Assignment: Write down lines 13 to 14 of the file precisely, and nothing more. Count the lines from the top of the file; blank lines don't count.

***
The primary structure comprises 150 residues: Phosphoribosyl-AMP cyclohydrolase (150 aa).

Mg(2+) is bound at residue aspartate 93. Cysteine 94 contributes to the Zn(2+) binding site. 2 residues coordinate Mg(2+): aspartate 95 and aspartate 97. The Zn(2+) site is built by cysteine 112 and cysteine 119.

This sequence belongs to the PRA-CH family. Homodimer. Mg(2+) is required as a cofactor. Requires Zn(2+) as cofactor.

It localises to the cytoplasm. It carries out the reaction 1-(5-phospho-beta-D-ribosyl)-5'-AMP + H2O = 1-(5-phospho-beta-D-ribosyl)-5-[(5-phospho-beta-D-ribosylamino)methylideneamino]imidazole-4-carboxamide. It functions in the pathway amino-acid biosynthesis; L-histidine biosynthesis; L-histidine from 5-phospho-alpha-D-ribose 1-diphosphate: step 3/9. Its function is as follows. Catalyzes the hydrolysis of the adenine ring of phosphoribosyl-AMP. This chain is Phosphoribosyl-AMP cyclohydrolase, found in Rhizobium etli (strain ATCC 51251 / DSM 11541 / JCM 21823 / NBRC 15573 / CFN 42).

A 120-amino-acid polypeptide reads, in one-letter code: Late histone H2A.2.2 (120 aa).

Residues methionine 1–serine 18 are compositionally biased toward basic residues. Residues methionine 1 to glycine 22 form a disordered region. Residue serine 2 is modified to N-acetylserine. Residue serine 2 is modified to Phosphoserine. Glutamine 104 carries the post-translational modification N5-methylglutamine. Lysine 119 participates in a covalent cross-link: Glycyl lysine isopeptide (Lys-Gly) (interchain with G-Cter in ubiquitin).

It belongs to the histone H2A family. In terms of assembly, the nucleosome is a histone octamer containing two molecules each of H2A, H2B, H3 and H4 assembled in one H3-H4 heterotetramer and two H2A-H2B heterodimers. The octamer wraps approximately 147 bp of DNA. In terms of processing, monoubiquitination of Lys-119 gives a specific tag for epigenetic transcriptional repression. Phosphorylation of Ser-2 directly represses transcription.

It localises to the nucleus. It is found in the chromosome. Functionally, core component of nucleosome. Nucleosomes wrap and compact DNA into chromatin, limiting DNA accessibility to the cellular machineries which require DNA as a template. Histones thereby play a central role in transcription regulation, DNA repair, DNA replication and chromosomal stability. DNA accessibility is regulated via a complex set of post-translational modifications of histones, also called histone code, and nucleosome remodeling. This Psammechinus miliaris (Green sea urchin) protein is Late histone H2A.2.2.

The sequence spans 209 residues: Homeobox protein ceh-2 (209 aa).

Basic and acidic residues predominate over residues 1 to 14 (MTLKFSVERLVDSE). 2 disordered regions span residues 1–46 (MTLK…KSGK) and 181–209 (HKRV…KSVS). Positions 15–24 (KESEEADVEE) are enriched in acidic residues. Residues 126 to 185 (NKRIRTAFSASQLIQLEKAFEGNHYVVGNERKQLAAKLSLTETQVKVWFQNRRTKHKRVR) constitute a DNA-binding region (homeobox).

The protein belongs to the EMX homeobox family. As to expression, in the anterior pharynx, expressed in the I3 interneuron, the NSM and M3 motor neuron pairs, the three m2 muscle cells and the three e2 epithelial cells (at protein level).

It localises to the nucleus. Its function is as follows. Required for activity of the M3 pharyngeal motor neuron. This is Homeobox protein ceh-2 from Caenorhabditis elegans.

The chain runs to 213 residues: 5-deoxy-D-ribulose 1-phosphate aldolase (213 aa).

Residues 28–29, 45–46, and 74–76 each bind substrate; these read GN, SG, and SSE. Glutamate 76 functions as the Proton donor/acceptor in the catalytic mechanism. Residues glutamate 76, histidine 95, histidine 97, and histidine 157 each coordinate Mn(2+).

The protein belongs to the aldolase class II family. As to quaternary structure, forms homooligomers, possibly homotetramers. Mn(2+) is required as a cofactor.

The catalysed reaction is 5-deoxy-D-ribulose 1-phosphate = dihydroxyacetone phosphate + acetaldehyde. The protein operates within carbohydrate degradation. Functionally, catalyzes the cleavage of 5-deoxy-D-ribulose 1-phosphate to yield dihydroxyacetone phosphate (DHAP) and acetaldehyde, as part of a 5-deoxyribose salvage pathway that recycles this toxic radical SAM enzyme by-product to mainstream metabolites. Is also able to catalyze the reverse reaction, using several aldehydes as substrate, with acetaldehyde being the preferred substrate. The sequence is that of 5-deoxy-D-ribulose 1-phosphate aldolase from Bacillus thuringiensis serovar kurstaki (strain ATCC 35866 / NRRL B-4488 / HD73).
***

The chain runs to 213 residues: 5-deoxy-D-ribulose 1-phosphate aldolase (213 aa).

Residues 28–29, 45–46, and 74–76 each bind substrate; these read GN, SG, and SSE. Glutamate 76 functions as the Proton donor/acceptor in the catalytic mechanism. Residues glutamate 76, histidine 95, histidine 97, and histidine 157 each coordinate Mn(2+).